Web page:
Market's evolution 12 of September to 16 of September 2016
Monday, 19 of September 2016
Stock markets closed in negative territory due to the growing doubts about the ability of Central Banks to boost growth levels.
In this context, we emphasize the statements made by the German finance minister who warned of an sluggish in German growth rates for the second half of the year. In the same vein, the British Chamber of Commerce decided to cut growth forecasts up to +1,8% for 2016, adding that the UK will fall into a recession in 2017. Also, the discussion of a possible bailout in Portugal was reopened again according to the high budget deficit and the insufficient capitalization in the Portuguese banking.
Macroeconomic data released was not helpful since there has been a decline in confidence in the European economy, and a drop of -1,1% in production levels. Similarly, we haven’t noticed blips in price levels and labor costs yet.
Within this background, the Bank of England decided to keep benchmark rates unchanged at +0,25% and the QE program unchanged after the Monetary Policy Committee that took place.
The evolution of European markets has been generally negative, since setbacks made were up to -4,34% in the Spanish selective IBEX 35 (now trading around the 8.633) and -3,86% in the STOXX50, what led the index to lose the psychological level of 3.000. As for currency, the common currency gained ground to the sterling; a +1,35% (now trading around the 0,8578 EUR/GBP), while the dollar gained ground to the euro, marking advances of 0,70% (and closing at levels of the 1,1153 EUR/USD).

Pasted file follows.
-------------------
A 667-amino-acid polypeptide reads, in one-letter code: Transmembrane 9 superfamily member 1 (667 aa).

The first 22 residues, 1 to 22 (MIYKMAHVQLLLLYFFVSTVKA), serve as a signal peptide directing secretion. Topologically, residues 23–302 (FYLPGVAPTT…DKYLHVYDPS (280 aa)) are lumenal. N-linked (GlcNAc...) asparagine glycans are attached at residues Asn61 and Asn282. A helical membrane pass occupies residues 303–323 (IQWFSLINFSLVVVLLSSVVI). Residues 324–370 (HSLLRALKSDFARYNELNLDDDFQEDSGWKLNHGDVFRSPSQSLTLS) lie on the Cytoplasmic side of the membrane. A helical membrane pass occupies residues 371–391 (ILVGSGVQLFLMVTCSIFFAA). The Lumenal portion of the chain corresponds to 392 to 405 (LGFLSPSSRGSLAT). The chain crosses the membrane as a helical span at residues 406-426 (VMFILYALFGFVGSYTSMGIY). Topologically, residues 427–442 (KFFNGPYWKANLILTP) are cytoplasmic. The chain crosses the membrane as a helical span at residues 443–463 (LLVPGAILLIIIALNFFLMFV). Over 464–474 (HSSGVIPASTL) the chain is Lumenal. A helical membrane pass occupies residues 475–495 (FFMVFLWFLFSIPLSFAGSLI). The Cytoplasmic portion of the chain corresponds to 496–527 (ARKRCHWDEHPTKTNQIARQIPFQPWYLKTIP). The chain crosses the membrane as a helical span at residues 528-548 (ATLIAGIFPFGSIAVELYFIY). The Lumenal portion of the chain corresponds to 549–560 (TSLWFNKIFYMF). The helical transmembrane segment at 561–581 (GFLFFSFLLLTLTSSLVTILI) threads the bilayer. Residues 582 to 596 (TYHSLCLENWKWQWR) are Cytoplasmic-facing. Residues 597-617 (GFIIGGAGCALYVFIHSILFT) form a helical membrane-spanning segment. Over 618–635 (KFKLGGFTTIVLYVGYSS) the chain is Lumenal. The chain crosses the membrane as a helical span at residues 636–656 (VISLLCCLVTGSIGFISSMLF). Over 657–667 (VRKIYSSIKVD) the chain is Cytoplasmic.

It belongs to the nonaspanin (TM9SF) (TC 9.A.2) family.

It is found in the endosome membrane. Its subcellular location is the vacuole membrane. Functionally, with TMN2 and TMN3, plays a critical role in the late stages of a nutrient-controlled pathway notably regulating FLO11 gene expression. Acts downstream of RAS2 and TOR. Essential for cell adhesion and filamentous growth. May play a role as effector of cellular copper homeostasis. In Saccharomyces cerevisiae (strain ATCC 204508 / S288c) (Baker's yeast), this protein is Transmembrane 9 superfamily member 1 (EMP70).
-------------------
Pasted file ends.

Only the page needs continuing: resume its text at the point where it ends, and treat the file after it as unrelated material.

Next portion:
From the United States, we have been following closely the US elections, which is increasingly attracting more prominence in the international arena. Similarly did the disparate statements by members of the Fed referring to future rate decisions. Leaving aside the distant views of members of the Federal Reserve, the reality is that despite maintaining the minimum level of low unemployment, sales does not seem to evolve as expected and there are no signs of blips in price levels.
However, the week ended with widespread advances; being of +2,31% in the Nasdaq Composite (now at levels of 5.244), while the S&P500 closed around the 2.139.
However, more optimistic data for Japan after posting higher levels of growth than expected for the second quarter (at +0,2%) and a rebound in the leading indicator of Japan's economy. Similarly, developments in China were positive after having soften the fall in exports (being the fall in August of -2.8% from the -4% expected) and set new blips in service leading indicators up to 52,1 (data indicating expansive levels).
Stock markets, however, closed with cuts of -2,63% dropping to the 16.519 in the case of the Nikkei225.
As for commodities, the loser of the week has been the barrel of Brent with cuts of -4,67% after the lower growth forecast posted for oil demand for this year (now trading levels and 45 USD/Brent).